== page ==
Despite both FLAC and WAV are lossless formats and supposed to be bit perfect they sound differently. FLAC – more congested, WAV – “easier” and more airy.
Here’s one of the reasons why. Let’s see what “top” on the PS-Audio Bridge (a network player) says:
Continue reading “What sounds better: FLAC or WAV”
If UPnP devices do not see each other, most likely there are two problems:
Multicasts are not forwarded
Simple Service Discovery Protocol (SSDP) uses multicast IPv4 address 126.96.36.199. The local switches must be able to forward such traffic. On a Cisco switch you run the following command to allow that:
no ip igmp snooping vlan 101
Firewall blocks UPnP traffic
Related ports: UDP-1900 and TCP-2869
In my mind universality and simplicity are mutually exclusive. I’m yet to find a system which is universal and simple to configure and use. Reliability and stability are assumed by default.
The simplicity of Apple devices is addictive. You add a new box and it gets automatically recognized. Everything just works like prescribed and defined by Apple. Then it’s a question of if this Procrustean bed fits you or not and if you are flexible enough to assume the offered model.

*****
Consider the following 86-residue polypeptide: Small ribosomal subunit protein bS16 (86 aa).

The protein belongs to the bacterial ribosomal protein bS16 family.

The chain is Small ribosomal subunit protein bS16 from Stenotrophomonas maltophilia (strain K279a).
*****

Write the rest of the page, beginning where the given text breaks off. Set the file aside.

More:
The idea of service/device discovery appeared in the late 90’s. For example, Sun’s Jini (1998) and UPnP (1999). It’s nice to have a standard to allow devices from different vendors work together, right? Sure, but here comes the reality. The Cisco interpretation of the Spanning Tree Protocol is different from the Foundry (now Brocade) one. If you place Cisco and Foundry switches/load balancers in one LAN, you may end up with a funny STP loop.
Continue reading “Universality vs Simplicity or PSAudio and The Bridge woes”